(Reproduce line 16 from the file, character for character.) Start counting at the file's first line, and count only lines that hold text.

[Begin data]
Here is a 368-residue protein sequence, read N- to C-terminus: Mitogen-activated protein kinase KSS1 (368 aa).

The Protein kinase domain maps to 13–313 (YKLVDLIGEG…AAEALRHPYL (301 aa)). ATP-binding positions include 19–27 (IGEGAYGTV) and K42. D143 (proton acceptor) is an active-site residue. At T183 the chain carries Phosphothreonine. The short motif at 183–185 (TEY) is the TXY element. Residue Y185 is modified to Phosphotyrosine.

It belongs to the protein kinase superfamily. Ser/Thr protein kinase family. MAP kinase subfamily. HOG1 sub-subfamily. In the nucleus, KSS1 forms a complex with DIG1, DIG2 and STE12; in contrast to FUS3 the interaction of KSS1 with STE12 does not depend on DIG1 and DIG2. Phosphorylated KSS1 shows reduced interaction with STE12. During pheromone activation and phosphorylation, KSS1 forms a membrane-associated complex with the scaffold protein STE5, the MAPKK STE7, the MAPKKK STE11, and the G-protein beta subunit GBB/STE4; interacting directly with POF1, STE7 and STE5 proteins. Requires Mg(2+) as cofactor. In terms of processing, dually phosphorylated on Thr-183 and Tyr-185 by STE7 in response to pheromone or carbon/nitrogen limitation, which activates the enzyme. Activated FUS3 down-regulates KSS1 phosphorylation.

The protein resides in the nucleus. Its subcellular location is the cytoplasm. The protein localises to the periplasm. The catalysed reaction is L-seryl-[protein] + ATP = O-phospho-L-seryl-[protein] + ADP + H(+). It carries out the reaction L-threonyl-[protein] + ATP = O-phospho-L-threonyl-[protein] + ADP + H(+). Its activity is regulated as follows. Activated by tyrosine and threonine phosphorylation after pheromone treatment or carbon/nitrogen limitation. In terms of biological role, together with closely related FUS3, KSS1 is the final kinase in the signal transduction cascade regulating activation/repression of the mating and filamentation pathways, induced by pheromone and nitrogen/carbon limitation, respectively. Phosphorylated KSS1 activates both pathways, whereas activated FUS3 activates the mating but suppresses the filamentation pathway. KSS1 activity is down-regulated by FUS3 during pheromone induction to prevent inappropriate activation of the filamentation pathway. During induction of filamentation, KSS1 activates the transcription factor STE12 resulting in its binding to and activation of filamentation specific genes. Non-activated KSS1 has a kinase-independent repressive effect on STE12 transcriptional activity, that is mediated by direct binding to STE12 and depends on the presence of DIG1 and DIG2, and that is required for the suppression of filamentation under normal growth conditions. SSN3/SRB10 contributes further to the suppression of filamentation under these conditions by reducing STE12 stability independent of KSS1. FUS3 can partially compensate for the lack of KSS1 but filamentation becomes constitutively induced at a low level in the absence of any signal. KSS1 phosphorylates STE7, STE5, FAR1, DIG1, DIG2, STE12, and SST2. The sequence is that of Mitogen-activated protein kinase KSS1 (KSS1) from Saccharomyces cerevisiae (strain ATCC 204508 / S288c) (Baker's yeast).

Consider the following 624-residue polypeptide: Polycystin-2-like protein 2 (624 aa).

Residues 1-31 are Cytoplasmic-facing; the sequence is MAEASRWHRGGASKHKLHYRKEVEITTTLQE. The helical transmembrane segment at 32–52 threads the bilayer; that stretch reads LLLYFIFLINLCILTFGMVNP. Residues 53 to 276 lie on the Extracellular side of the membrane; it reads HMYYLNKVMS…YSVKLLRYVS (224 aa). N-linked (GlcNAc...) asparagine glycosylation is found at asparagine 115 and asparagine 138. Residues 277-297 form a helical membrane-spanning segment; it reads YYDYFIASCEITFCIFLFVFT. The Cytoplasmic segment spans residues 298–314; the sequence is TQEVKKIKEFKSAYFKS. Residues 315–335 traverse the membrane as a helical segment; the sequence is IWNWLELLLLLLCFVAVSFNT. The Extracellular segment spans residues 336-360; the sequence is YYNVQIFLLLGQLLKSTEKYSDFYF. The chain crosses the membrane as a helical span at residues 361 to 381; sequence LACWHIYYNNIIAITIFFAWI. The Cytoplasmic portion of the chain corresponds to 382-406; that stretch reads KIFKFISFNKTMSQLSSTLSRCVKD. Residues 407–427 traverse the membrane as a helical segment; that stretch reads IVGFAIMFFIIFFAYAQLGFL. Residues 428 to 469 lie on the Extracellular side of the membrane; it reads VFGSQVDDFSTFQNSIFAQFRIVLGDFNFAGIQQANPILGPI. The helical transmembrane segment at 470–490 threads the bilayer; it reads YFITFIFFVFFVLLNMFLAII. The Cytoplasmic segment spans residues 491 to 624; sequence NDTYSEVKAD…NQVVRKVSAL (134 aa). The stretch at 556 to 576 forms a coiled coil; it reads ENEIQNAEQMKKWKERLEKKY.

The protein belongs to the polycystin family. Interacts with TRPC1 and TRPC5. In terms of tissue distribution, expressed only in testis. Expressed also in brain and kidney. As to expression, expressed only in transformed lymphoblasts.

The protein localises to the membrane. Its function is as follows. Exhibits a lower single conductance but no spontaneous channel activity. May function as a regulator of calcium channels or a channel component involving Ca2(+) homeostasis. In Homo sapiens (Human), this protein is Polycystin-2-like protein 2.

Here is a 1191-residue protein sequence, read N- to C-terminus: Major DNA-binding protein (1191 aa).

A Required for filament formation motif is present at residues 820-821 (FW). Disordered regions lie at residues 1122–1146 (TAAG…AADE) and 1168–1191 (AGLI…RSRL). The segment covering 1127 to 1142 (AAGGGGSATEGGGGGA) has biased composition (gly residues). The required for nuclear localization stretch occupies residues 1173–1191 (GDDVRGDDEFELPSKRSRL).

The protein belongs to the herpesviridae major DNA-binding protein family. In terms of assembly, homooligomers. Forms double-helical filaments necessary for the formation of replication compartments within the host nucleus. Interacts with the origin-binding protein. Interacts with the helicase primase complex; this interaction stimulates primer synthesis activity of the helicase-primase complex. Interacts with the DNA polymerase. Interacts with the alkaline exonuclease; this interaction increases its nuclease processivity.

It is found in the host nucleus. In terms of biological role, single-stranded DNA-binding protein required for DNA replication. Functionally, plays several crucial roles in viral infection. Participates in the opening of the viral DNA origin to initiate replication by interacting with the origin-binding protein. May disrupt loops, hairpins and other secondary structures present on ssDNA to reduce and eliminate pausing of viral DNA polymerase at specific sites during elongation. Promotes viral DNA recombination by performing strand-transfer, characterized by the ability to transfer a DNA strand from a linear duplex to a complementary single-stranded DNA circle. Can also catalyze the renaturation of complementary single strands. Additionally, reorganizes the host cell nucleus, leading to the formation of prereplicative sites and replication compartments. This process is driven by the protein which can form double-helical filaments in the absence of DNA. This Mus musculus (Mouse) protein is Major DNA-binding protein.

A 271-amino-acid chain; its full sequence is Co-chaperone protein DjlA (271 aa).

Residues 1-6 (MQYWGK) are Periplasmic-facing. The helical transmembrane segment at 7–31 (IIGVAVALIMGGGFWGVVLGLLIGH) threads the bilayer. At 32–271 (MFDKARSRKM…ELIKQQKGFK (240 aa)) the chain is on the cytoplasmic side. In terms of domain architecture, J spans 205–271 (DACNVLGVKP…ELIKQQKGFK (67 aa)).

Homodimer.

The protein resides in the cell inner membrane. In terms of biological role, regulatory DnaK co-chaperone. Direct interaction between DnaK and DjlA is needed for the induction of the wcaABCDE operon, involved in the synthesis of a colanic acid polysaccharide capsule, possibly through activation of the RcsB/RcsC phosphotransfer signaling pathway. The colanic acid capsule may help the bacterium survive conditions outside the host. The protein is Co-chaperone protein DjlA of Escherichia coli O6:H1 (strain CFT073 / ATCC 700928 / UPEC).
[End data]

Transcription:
The protein resides in the cell inner membrane. In terms of biological role, regulatory DnaK co-chaperone. Direct interaction between DnaK and DjlA is needed for the induction of the wcaABCDE operon, involved in the synthesis of a colanic acid polysaccharide capsule, possibly through activation of the RcsB/RcsC phosphotransfer signaling pathway. The colanic acid capsule may help the bacterium survive conditions outside the host. The protein is Co-chaperone protein DjlA of Escherichia coli O6:H1 (strain CFT073 / ATCC 700928 / UPEC).